In other news, the sun rose in the east this morning, and taxes are due April 15th.
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Are these guys making plans for All-Star weekend? Yes for Kobe Bryant, probably for Pau Gasol... maybe for Lamar Odom. Ron's just eavesdropping.
Bryant led the balloting with 2,380,016 votes- his first win of the big popularity contest since 2006- almost 300K more than Orlando's Dwight Howard. It's the 13th straight season in which Kobe has been selected for the team. Only three players- Jerry West, Shaquille O'Neal, and Karl Malone- have played in 14 consecutive. Nobody has ever earned 15 in a row, but it's pretty difficult to picture a scenario in which Kobe doesn't get there. Even if he was hurt in the preseason and didn't play a game, he'd likely be one of the two leading vote-getters among Western Conference guards. Not that I'm advocating he test the theory, but at this stage of his career voting for Bryant has become reflexive for much of the basketball public, particularly among international fans, and deservedly so.
We'll have to wait a couple years to confirm, but the writing is on the wall.
Reaching the all-time mark for ASG nods is a taller order, but not inconceivable. He'll need six more after this year's festivities to catch Kareem Abdul-Jabbar, who made a staggering 19 mid-season classics, missing only one in a 20 year stretch. Kobe seems like a lock to earn his way on in the next few seasons, and if he's still playing at 38, the notion he'd still garner votes isn't far-fetched, even if his on-court performance isn't necessarily All-Star worthy. Particularly if he adds a couple more rings between now and then.
Still, that's a ton of ground to cover, and honestly I'd bet against it. Does the knee hold up that long? Does his career extend that far? I can just as easily see scenarios in which he walks away once it's clear he's no longer able to be Kobe Bryant as others where he has to be dragged off the floor with some sort of tractor. All questions to add to the growing pile of Kobe queries.
Of more immediate concern are the All-Star fates of Lamar Odom and Pau Gasol, and whether they'll fill two of the seven available slots for reserves on the W.C. squad- voted on by coaches in the conference- when the full teams are announced next Thursday. Earlier in the month I questioned whether Gasol was still a lock, thanks to his well-documented December swoon, but he's played well enough since to solidify what seemed automatic after first month of the year. My guess is he'll fill the spot at center vacated by the injured Yao Ming, though Gasol was too diplomatic to say so Thursday afternoon at practice. (I even asked if he thought, just between us, the starting center should be a non-seven foot Chinese fellow whose name still rhymes with "Trau." Still, he wouldn't commit, though Gasol did note his other All-Star nods came as a center.)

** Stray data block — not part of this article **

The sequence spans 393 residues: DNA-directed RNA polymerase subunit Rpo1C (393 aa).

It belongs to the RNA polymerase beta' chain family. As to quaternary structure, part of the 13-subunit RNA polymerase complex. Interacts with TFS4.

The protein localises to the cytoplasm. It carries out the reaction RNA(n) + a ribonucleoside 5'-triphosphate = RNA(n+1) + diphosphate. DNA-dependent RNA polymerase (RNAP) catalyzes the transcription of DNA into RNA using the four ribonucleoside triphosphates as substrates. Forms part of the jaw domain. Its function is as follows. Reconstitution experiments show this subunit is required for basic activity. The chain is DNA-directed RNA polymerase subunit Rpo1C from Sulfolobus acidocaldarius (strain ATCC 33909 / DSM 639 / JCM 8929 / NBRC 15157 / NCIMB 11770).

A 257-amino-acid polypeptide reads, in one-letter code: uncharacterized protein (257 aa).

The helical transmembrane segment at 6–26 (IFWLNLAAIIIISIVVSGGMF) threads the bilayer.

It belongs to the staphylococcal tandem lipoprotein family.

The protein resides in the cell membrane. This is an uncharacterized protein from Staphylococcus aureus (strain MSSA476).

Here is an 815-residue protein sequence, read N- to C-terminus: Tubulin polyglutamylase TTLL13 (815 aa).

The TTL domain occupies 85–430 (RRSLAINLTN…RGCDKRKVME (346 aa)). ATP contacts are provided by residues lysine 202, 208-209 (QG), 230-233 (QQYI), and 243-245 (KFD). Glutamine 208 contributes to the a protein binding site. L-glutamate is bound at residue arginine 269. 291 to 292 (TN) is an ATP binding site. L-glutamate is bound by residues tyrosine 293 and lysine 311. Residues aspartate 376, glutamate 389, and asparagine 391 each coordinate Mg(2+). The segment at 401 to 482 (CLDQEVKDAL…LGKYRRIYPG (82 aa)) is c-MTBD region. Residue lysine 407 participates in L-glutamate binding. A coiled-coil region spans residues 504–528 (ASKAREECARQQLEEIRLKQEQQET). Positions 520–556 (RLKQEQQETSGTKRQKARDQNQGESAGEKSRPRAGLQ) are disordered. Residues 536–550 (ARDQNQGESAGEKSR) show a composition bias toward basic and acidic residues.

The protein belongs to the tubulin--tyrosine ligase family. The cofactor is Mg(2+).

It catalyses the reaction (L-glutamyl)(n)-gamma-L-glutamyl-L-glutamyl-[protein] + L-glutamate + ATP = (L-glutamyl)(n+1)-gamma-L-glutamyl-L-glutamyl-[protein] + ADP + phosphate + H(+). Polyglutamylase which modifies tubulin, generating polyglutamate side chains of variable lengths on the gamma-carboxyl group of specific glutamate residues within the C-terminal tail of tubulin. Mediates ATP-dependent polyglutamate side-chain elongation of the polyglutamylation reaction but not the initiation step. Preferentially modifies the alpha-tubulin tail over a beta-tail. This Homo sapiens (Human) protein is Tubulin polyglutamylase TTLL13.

The signs look good.
Odom, though, could get squeezed.
The field is unbelievably crowded. Deron Williams and Russell Westbrook are basically locks to suck up two spots in the backcourt, Dirk Nowitzki is a shoe-in, and I have a hard time believing Tim Duncan won't make it, as will Manu Ginobili. That's five of seven right there. Given San Antonio's incredible start, Tony Parker is a legitimate candidate as well, since coaches tend to reward players on the best teams. Stick him in the hopper, along with Monta Ellis, LaMarcus Aldridge, Rudy Gay, Kevin Love, and Blake Griffin, and two or three other players I'm probably forgetting.
As a long time supporter of Odom, I genuinely hope he makes it, and still believe he will. He deserves a nod, given his numbers and the context in which he plays, plus his status as easily the most consistent player on what is (despite all the hand-wringing) still an elite team. But more than that, Odom's skill set has long been admired around the league. This is, likely, the best chance he'll have to be rewarded with the honor. Incredible as the seasons of Love and Griffin have been, they're both young and will have plenty of opportunities down the road.
It's an intellectual vote, as well, one based in all the "little things" coaches value. They'll feel good putting him on their ballots. Call it slightly sentimental, or something of a lifetime achievement award, but either way it's enough to get Odom on the team given the caliber of his play. Particularly since his most direct competition- Griffin, Love, and Aldridge- play on lesser teams. Coaches tend to reward wins.